I am Professor and Chair of the Department of Psychology and Neuroscience at Randolph-Macon College, here in lovely Ashland, Virginia. This page pulls together a number of aspects of my online life. Here is a copy of my cv or a short 100 word biographical sketch.
Teaching: I am a professor at a small liberal arts college, which means that teaching undergraduates is my primary responsibility. It also happens to be my primary passion. Courses that I have taught include: General Psychology, Systems and Theories of Contemporary Psychology (a history and philosophy of psychology course that serves as our senior capstone), Sensation and Perception, Cognitive Psychology, Research and Theoretical Systems in Sensation and Perception, the Psychology of Illusions and several special topics courses in our first year seminar program. To read more about my teaching (and materials from my courses), see the teaching tab above.
Research: My research includes both basic and applied research. My basic research focuses on how our body influences our perception of the basic layout of the natural world. When we see a distance or a hill, how is that perception affected by the energetic state of our body? A secondary area of research includes our intuitive understandings of physics concepts. How do we learn and understand basic physical principles? My applied research seeks to apply findings in cognitive science to K-12 educational settings. I am also the co-author of a new edition of an introductory cognitive psychology textbook: Cognition: The Thinking Animal with Daniel Willingham, now available from Cambridge University Press. Read more about my research on the research tab above.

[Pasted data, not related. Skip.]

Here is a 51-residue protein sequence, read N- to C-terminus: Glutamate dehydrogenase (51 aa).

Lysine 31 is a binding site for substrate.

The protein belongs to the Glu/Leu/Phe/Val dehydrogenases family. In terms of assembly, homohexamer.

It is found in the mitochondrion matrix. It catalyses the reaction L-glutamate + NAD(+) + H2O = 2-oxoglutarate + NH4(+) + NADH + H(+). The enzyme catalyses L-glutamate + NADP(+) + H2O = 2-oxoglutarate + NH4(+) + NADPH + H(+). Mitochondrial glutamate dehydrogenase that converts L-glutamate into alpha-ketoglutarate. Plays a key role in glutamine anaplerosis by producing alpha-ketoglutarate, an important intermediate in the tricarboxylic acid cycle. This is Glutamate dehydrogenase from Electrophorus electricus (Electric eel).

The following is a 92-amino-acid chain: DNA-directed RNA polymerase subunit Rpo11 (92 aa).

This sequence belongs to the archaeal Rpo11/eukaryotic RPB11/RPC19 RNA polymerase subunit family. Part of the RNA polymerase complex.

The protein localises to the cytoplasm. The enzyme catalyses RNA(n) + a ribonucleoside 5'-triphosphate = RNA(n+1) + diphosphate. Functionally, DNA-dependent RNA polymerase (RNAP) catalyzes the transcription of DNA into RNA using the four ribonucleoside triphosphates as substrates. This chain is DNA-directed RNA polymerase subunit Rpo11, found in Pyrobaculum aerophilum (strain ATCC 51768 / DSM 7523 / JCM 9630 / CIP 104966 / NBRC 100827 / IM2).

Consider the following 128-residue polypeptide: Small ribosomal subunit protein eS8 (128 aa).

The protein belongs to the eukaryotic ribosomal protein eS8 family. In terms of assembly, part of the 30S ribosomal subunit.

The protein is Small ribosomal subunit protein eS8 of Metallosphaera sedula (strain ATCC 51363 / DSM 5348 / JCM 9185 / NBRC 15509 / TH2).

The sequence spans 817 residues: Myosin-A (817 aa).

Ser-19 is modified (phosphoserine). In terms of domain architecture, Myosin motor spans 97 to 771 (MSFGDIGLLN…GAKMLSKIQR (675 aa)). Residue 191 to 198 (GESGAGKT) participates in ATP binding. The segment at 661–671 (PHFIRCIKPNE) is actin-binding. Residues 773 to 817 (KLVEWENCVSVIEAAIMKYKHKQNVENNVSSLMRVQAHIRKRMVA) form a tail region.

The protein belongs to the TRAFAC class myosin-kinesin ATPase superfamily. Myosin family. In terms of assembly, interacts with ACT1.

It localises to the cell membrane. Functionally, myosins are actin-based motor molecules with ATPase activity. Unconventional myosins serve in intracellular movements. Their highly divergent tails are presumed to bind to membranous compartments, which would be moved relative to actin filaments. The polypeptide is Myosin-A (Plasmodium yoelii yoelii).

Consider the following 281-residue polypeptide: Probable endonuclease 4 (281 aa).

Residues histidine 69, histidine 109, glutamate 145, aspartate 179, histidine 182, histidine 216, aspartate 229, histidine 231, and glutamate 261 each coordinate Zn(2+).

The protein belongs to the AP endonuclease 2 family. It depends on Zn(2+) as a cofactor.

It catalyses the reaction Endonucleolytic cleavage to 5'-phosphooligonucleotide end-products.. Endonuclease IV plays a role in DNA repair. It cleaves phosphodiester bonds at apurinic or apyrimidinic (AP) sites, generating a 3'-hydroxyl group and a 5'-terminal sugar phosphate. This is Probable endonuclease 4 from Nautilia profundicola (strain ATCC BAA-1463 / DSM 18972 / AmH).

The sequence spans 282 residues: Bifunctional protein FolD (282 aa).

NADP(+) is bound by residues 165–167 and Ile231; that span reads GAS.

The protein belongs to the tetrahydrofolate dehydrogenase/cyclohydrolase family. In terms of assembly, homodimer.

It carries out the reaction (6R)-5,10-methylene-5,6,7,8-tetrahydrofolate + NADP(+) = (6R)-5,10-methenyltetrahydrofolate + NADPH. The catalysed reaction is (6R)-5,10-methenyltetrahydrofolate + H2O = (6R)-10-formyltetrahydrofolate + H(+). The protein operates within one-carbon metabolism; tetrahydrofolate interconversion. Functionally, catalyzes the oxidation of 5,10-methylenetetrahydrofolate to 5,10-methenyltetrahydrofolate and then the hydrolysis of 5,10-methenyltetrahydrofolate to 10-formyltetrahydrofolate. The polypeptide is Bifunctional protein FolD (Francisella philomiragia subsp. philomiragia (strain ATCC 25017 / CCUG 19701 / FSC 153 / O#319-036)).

Advising: Another of my primary responsibilities is serving as an academic adviser for students here at Randolph-Macon. This involves helping guide students through our general education curriculum as well as the psychology major. My role of adviser also includes general academic help as well as career and graduate school advising. Read more about my advising on the advising tab above.
Service: A critical but often unrecognized element of every professor’s life is service to their discipline, their department and their college. I have served on the Assessment Committee (as chair), as well as several committees to plan Randolph-Macon’s first-year program offerings. I have also served as director of a first year program, entitled Randolph-Macon Colloquium and Seminar or RMCS101. I am currently serving on the college’s Retention Committee, on the Committee on the Faculty (our committee for tenure and promotion). I am also currently serving as Department Chair for Psychology.
Public Scholarship: I view part of the role of being a creator and steward of knowledge as sharing that knowledge as widely as possible, not solely within a small academic community. I accomplish this is several ways. First, I keep an active blog to share my professional activities with a broader audience, as well as comment on relevant issues in psychology, higher education and education reform. Second, I occasionally write more popular essays for other outlets. Thus far my work has been published in Educating Modern Learners, Scientific American, The Atlantic, Vox and the Core Knowledge Blog. Third, I share the wonder of psychology in person, giving presentations to diverse audiences from third-grade classrooms to corporate IT departments, to science cafe events in bars. Finally, I am active on twitter, which I see as a medium to engage my colleagues as well as journalists, teachers, and other people outside of the academy on issues that are relevant to psychology. You can see more details on my public scholarship on that tab above.